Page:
Massachusetts is about to give its residents a reason to plug in.

A rebate program for electric-car purchases was announced last week by Governor Deval Patrick, according to the Worcester Telegram & Gazette (via the Sierra Club).

The program will provide state residents who buy or lease a new plug-in car with a rebate of up to $2,500 at the point of sale.

That means Massachusetts drivers could get the same amount of money as those in electric-car-happy California--although not quite as much as those in Georgia, with its $5,000 income-tax credit for purchase of a battery-electric car.

GM EV1 and Tesla Model S electric cars, at Worcester Polytechnic Institute, Worcester, MA, Oct 2013

GM EV1 and Tesla Model S electric cars, at Worcester Polytechnic Institute, Worcester, MA, Oct 2013

Full details of the Massachusetts program will be available this summer, but it will apply to both battery-electric and plug-in hybrid vehicles. If it's modeled after California's purchase-rebate program, the former would get $2,500 and the latter $1,500.

Patrick also announced the second round of grants in the Massachusetts Electric Vehicle Incentive Program, which provides funding for the purchase of electric cars and charging infrastructure by eligible entities.

Roughly $600,000 will go toward the installation of charging stations and the purchase of electric cars for the fleets of 16 municipalities, two universities, and one state agency.

Patrick made these announcements in the city of Worcester, which recently added six electric buses to its public-transit fleet.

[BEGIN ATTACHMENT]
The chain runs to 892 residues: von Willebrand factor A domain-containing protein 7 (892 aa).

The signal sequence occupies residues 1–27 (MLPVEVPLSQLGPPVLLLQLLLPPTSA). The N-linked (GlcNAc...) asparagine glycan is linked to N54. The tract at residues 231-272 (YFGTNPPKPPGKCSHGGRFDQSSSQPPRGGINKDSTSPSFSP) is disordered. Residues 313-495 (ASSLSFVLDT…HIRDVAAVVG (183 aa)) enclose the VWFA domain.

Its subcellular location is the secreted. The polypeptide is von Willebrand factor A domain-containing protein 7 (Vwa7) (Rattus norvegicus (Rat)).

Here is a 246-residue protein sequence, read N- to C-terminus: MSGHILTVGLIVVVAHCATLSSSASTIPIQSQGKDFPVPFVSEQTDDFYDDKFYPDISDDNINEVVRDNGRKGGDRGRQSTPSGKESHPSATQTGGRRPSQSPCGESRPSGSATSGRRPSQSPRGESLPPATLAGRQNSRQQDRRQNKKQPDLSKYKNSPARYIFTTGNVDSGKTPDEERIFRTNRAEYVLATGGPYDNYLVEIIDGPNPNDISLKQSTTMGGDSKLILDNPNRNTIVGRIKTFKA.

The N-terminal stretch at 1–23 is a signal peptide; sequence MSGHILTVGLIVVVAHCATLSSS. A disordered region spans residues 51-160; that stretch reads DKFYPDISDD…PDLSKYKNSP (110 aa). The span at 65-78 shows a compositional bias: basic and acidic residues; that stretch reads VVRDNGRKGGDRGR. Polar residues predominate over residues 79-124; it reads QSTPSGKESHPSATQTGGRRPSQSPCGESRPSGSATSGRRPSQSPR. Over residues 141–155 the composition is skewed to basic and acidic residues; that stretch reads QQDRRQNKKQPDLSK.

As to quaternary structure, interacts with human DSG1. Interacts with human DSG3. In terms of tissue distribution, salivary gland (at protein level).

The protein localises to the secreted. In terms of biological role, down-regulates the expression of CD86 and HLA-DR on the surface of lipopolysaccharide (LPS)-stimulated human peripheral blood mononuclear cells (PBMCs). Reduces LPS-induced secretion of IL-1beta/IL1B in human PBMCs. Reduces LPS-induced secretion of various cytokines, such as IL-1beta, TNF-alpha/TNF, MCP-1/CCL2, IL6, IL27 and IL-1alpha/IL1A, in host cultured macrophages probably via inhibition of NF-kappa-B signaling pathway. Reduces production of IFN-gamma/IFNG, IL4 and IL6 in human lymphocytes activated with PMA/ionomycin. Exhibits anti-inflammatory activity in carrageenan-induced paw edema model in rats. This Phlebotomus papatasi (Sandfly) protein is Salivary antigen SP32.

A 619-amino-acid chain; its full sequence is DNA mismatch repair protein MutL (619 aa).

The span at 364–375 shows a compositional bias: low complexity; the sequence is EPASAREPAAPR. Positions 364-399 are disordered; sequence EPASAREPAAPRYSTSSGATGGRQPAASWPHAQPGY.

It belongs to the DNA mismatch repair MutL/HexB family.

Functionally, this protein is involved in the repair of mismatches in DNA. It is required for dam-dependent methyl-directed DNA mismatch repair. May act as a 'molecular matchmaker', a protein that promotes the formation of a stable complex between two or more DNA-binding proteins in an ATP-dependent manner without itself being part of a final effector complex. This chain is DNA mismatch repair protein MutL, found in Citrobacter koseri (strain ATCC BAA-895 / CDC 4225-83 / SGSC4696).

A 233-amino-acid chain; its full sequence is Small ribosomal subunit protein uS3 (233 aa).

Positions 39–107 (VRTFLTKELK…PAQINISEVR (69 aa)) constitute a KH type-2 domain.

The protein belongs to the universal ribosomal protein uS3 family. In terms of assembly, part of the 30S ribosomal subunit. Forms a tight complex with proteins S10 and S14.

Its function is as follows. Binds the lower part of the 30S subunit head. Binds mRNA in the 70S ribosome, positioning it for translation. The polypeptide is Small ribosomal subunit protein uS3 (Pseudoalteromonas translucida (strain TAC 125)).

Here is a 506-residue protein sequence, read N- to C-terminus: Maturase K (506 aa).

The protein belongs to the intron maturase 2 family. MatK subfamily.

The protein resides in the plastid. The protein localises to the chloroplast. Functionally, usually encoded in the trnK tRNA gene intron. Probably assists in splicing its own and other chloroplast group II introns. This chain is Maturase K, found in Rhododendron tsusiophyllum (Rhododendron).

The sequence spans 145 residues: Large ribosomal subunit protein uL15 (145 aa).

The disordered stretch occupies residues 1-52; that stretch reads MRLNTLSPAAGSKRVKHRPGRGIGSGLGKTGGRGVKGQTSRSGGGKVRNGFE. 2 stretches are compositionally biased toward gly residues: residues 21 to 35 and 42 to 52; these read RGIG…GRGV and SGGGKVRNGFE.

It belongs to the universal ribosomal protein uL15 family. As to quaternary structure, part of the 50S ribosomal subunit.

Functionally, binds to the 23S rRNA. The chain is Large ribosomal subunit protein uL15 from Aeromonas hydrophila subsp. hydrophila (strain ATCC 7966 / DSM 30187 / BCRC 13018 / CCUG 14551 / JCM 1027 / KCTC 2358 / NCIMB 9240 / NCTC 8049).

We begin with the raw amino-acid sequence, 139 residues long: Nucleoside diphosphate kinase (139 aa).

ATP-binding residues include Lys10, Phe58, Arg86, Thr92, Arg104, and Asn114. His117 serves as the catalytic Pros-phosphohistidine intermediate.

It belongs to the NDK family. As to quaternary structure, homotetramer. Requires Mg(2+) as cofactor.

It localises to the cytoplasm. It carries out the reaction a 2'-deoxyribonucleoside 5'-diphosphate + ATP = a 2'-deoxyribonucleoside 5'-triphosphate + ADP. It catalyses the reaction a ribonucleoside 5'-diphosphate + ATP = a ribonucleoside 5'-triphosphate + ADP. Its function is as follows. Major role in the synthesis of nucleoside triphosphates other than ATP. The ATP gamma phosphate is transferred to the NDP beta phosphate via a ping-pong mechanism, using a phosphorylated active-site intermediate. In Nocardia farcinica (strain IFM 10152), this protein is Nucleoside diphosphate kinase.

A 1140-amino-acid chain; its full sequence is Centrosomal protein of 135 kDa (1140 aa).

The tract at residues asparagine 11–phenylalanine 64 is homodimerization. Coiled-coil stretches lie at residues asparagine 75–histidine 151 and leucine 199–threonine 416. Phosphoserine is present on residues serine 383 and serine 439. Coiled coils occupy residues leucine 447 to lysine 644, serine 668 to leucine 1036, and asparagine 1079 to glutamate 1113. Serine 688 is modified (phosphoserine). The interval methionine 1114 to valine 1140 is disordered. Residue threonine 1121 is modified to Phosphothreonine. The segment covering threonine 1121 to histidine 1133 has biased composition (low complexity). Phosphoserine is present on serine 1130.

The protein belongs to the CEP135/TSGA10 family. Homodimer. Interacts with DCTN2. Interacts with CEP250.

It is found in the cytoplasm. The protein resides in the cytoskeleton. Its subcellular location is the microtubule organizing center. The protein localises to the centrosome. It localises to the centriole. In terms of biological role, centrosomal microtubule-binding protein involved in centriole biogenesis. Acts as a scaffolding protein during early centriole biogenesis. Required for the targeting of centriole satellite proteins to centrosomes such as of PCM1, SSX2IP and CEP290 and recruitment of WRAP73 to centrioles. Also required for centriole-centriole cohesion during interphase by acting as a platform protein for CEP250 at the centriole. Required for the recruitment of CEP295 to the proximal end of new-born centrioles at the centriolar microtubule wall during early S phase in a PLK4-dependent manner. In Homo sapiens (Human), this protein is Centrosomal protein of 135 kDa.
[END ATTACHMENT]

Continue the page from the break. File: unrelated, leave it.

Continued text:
Those plug-in buses may not be the only ones on Massachusetts roads for long. Working with the Clinton Global Initiative, the state's Department of Energy Resources will provide $1.8 million in grants for eight electric school buses.

They will reportedly have vehicle-to-grid capability, allowing them to discharge electricity back into the grid during power outages serve as back-up energy resources during natural disasters or other calamities.

In addition to reducing emissions, electric buses will offer an important health benefit for the children who ride them, as diesel-exhaust emissions are particularly harmful to their less-developed respiratory systems.

The first U.S. electric school bus recently entered service with the Kings Canyon Unified School District in California.

The Massachusetts initiatives are part of an effort by officials to put at least 300,000 plug-in vehicles on Bay State roads by 2025.

That, in turn, is part of a cooperative effort between Massachusetts and seven other states to encourage the adoption of zero-emission vehicles, with the ultimate goal of putting 3.3 million on their roads by 2025.


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